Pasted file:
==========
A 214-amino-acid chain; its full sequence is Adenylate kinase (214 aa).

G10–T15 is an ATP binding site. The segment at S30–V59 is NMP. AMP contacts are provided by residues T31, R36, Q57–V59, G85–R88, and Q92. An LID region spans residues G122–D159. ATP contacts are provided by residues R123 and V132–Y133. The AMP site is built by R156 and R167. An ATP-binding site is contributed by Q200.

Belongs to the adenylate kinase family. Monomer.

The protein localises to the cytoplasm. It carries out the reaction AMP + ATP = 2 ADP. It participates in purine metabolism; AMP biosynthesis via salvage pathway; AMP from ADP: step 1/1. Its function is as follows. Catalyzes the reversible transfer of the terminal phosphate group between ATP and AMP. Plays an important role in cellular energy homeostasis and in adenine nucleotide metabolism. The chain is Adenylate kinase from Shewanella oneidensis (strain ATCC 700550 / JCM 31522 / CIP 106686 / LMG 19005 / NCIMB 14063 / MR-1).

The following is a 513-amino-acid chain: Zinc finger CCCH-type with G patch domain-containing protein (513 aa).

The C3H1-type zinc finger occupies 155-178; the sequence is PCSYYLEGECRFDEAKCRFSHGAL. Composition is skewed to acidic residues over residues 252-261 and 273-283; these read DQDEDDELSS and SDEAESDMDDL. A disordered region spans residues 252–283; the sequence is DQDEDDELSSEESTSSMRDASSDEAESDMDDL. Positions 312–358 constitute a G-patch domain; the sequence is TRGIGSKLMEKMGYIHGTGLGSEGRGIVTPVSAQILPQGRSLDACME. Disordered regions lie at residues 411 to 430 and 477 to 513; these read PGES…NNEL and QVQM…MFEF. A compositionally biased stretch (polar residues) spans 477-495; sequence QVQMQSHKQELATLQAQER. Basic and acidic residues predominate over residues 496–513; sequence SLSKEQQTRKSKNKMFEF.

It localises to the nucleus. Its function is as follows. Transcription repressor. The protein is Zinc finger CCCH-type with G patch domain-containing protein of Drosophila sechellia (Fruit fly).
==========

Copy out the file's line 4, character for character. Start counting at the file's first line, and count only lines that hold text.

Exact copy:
The protein localises to the cytoplasm. It carries out the reaction AMP + ATP = 2 ADP. It participates in purine metabolism; AMP biosynthesis via salvage pathway; AMP from ADP: step 1/1. Its function is as follows. Catalyzes the reversible transfer of the terminal phosphate group between ATP and AMP. Plays an important role in cellular energy homeostasis and in adenine nucleotide metabolism. The chain is Adenylate kinase from Shewanella oneidensis (strain ATCC 700550 / JCM 31522 / CIP 106686 / LMG 19005 / NCIMB 14063 / MR-1).